Enbridge spill risk more than 90%, SFU report says
Northern Gateway Pipelines presidents disputes study's numbers
A new report from Simon Fraser University claims there is at least a 90 percent probability of an oil tanker spill if the Enbridge plan for the Northern Gateway pipeline goes ahead.
But the president of the Northern Gateway Pipeline project is dismissing study as flawed, saying it doesn't reflect the new technology proposed for Northern Gateway.
The report's lead author is Tom Gunton, director of the resource and environmental planning programme and former deputy environment minister for Mike Harcourt's NDP provincial government.
Gunton said his team used a standard model used by the U.S. government for projecting spill risk — and the new numbers are much higher than those used by Enbridge.
Gunton says the risk analysis submitted by the company to a federal review panel has many deficiencies, including using data that under reports tanker incidents.
"Enbridge makes no attempt to adjust for this underreporting and consequently underestimates the probability of tanker spills,"
His analysis found the likelihood of a tanker spill ranges from one every 23 years to one every 196 years — higher than the one every 250 years estimated by Enbridge.
It said a significant oil spill at the tanker terminal that would be built in Kitimat, B.C., as part of the project is possible once every 15 to 41 years, compared to the company estimate of once every 62 years.
And there are likely to be 15 to 16 pipeline spills a year on land, compared to Enbridge's estimate of one every two years, he said.
"It would be nice if at some point somebody said, 'Let's go back, Enbridge, and let's redo this analysis...let's get all these researchers together and come up with some numbers that everyone has confidence in so we can make an informed decision.'"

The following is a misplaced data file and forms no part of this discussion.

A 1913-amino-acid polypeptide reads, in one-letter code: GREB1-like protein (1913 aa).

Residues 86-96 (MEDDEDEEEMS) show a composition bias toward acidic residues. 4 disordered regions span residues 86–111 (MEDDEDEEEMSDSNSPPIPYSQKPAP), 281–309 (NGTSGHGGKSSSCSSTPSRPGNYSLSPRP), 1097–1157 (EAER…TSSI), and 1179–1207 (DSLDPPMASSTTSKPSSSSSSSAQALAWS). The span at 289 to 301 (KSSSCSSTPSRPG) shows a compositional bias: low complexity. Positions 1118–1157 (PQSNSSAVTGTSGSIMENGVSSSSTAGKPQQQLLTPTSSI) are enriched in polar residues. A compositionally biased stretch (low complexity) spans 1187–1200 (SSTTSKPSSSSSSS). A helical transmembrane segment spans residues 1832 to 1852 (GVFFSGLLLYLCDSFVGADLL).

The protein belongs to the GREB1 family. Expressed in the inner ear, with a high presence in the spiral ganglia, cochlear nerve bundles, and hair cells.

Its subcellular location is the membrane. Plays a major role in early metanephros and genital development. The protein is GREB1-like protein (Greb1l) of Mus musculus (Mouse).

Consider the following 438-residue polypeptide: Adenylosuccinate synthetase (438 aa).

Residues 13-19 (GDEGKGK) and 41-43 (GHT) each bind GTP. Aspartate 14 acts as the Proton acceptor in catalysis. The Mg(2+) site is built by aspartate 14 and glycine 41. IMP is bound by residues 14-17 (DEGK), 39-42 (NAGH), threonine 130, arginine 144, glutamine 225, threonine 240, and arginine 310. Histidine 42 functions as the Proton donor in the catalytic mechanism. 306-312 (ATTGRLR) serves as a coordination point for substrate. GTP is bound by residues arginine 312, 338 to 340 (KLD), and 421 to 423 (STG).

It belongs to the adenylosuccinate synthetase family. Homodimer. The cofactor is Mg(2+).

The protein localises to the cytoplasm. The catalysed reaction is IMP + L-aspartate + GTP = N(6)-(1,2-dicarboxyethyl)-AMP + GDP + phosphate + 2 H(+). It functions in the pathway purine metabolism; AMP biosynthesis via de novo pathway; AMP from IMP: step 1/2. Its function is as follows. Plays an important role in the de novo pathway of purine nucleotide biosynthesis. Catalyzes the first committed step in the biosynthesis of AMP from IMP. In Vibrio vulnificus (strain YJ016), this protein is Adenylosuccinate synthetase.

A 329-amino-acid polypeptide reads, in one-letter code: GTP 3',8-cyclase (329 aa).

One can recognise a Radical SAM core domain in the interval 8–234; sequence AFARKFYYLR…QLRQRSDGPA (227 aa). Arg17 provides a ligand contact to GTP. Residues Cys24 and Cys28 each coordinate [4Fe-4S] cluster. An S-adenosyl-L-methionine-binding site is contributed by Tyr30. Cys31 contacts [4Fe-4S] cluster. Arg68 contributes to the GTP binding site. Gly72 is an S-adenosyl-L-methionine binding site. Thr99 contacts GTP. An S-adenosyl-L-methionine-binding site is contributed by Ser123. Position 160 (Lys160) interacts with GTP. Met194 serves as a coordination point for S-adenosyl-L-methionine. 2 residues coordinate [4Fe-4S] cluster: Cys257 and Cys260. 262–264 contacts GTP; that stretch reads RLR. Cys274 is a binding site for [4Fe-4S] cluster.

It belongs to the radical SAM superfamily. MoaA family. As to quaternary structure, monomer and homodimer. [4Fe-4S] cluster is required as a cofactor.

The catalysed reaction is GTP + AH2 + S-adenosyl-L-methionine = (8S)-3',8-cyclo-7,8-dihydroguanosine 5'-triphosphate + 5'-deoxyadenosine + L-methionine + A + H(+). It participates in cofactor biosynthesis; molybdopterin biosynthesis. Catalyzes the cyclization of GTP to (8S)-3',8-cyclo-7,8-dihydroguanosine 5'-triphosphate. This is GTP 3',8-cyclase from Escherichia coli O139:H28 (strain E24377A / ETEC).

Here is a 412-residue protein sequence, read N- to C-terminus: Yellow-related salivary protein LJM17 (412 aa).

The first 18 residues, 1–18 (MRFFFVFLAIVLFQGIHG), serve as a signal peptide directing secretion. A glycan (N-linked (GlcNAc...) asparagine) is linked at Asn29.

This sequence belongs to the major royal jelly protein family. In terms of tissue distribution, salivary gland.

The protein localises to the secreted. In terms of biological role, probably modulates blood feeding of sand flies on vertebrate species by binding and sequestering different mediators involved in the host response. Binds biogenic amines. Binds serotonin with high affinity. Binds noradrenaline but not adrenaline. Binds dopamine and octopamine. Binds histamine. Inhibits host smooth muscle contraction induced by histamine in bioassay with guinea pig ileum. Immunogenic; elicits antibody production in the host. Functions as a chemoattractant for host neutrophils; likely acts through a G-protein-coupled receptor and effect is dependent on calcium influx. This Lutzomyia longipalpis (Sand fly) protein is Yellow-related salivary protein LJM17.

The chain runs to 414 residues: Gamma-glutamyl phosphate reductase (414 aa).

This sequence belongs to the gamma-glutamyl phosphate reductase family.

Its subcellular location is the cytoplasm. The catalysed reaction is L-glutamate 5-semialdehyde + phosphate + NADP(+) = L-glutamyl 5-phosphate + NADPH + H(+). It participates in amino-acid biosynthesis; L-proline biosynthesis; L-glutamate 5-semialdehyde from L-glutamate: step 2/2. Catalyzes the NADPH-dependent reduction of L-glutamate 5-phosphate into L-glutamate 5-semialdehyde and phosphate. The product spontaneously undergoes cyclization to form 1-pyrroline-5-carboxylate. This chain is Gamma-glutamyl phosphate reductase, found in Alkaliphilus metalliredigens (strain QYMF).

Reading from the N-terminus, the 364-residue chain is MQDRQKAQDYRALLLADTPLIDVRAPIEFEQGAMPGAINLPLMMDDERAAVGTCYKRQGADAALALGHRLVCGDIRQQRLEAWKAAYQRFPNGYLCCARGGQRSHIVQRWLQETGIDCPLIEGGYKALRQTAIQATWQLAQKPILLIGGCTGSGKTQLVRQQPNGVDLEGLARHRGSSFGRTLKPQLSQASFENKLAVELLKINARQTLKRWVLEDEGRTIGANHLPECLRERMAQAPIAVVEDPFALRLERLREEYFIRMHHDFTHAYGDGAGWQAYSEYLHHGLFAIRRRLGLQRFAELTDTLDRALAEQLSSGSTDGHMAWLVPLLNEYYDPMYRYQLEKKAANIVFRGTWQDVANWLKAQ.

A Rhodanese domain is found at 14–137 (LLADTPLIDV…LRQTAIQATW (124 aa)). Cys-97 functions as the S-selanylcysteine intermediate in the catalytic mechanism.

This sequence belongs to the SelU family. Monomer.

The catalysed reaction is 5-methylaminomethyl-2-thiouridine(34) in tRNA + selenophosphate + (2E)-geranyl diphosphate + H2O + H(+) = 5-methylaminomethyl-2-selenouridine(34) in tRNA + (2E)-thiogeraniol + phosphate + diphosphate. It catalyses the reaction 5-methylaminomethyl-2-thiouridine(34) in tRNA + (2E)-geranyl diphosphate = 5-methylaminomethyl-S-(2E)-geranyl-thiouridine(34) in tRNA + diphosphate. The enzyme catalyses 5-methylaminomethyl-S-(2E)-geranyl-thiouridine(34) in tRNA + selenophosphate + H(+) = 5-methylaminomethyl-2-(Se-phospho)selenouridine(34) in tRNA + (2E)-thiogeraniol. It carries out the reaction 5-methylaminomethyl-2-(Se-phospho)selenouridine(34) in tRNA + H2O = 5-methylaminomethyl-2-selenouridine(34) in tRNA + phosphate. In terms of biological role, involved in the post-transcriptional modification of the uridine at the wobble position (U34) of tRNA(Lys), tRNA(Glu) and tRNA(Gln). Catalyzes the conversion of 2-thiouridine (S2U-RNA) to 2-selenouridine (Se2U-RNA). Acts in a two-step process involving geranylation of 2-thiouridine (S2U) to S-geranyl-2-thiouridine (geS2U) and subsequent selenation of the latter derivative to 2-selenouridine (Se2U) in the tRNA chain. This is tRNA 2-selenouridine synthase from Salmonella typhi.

Report is misleading, says Gateway
In response, John Carruthers, president of Northern Gateway Pipelines, says its Gunton's report that is misleading, not his company's numbers.
He pointed out that Gunton appeared as a witness at federal review panel hearings for Coastal First Nations, a group that opposes the pipeline, but did not submit the report for review by the panel.
"All of Northern Gateway's conclusions have been subject to peer review, information requests and questioning by interveners and the Joint Review Panel," Carruthers said in an email to The Canadian Press.
The study was released days before the questioning phase of the hearings comes to an end and too late to be submitted, he said.
"Given the timing, we can only conclude this study was purposely kept off the evidence record to avoid being tested in the hearing process," he said.
The spill numbers are inflated, Carruthers said, and the study does not reflect the new technology proposed for Northern Gateway.
"Their study results are not borne out by real world tanker spill statistics. Based on Gunton's estimates we should expect 21 to 77 large spills every year worldwide while in reality after 2000 it has been below 3, and in 2012 was zero," Carruthers said.
Refinery backer questions report
B.C. media mogul David Black, who plans to build a new oil refinery in Kitimat, also dismissed Gunton's report.
"I mean, we've only got one pipeline and it hasn't leaked in 60 years," he said.
"I don't know where Mr. Gunton gets that stuff from, but it's purely academic stuff. It's not rooted in the reality of what a modern pipeline is like."
B.C.'s only existing oil pipeline is Kinder Morgan's Trans Mountain Pipeline, which was ruptured when an excavator working on a sewage line in Burnaby pierced a pipeline in July 2007, releasing more than 250,000 litres of crude oil.
About 70,000 litres of crude oil flowed into Burrard Inlet, sparking a $15-million cleanup. Three companies eventually pleaded guilty to 21 charges in the incident. The pipeline was built in 1957.
The review panel weighing the pipeline is expected to wrap up the questioning phase of hearings in Prince Rupert this weekend, and final arguments will begin in Terrace in June.